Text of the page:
Week 1: Introduction, Data Visualization, Value, Data, Image Models


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6 thoughts on “Week 1: Introduction, Data Visualization, Value, Data, Image Models

  1. John Stinson 02/02/2013 at 10:20 AM Reply

    I’m not sure if this is where the weekly remarks are supposed to go, but I just wanted to comment on Tufte’s section discussing misleading displays of quantitative information. I think that this is a seriously under-considered problem in political and economic discourse.

    Here’s one of my favorite examples from Washington… http://bit.ly/UdF5df

    …and another (unrelated), terrible example from the Economist (notice the X axis): http://bit.ly/UMEOMc

    Do people actually respond to these in a meaningful way? I understand that Tufte believes that the majority of misleading displays are not due to malicious intent; rather, misleading displays are usually due to inexperience in the medium on the part of the reporter or designer. However, there must certainly be a ‘job market,’ as it were, for experienced visualization professionals who have a track record of producing purposefully misleading visualizations.

    • Shujian 02/05/2013 at 3:38 PM Reply

      Hi John,
      Yup, this is where you leave the reply. The two illustrations you’ve found are quite interesting. It’s really misleading when people read the Economist’s graph – the x ais labels are discrete. I think people do respond to these; journalists in the newsrooms are gradually realizing this kind of problems and making changes.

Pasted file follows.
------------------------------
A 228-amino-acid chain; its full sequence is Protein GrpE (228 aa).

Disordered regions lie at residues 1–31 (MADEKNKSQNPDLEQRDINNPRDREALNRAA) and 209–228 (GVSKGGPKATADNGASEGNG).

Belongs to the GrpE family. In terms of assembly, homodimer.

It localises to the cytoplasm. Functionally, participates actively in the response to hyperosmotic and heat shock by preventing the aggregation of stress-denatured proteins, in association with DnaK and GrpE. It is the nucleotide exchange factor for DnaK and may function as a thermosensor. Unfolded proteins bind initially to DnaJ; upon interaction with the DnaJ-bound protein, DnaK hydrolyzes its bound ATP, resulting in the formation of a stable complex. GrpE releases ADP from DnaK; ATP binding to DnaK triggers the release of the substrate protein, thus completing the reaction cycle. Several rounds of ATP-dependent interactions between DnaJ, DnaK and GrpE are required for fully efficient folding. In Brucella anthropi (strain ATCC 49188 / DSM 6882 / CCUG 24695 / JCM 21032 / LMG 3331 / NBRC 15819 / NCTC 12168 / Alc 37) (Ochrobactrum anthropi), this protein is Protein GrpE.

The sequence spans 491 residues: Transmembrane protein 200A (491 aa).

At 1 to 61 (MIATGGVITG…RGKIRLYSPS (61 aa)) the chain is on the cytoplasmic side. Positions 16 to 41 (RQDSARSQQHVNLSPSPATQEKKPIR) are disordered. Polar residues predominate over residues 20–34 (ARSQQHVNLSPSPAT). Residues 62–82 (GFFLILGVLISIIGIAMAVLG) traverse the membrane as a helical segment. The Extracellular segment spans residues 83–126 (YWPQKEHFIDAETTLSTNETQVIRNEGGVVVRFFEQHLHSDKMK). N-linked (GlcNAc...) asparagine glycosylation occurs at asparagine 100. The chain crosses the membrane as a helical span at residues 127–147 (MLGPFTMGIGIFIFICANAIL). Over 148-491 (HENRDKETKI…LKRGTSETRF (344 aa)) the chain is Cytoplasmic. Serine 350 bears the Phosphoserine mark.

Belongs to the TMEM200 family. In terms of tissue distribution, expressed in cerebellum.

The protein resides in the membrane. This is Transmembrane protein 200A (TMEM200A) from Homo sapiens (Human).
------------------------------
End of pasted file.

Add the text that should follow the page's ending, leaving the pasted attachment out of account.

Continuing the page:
• Myra 02/05/2013 at 5:32 PM Reply

      And don’t forget this classic: http://www.funnyordie.com/slideshows/7dffb13ac4/the-funniest-fox-news-fails#slide1. Both Gelman and Tufte speak to our sense of moral obligation to not distort, obscure or misrepresent information, and yet I see these kinds of egregious examples every day. What’s even more shocking is that more people aren’t shocked by this misinformation.

    • Shujian 02/05/2013 at 3:44 PM Reply

      Hi Guangyu,
      Thanks for your post! It would be better if you could paste your comments here, as well, so that other people don’t bother clicking on a new link. This is what we also need to pay attention to when we do online graphic or UI design. You might want to check Nielson’s 10 Usability Heuristics: http://www.nngroup.com/articles/ten-usability-heuristics/
      Your post is a good summary. Could you find some examples to make it more convincing?

  2. mey2111 02/05/2013 at 4:32 PM Reply

    An important point that Gelman raises in his piece is the ability of graphics to be used to bring together multiple disciplines in conveying research findings. Thus, providing a clear, accessible graph can thus help to facilitate cross-disciplinary discussions and discoveries, which one might say is an important goal in intellectual pursuits. Of course, as he rightly notes, it is important to know one’s audience in presenting such information so as to maximize the effect, given that some use graphs as a first hook into a topic, and others use graphs as a main tool with which to convey statistical information.

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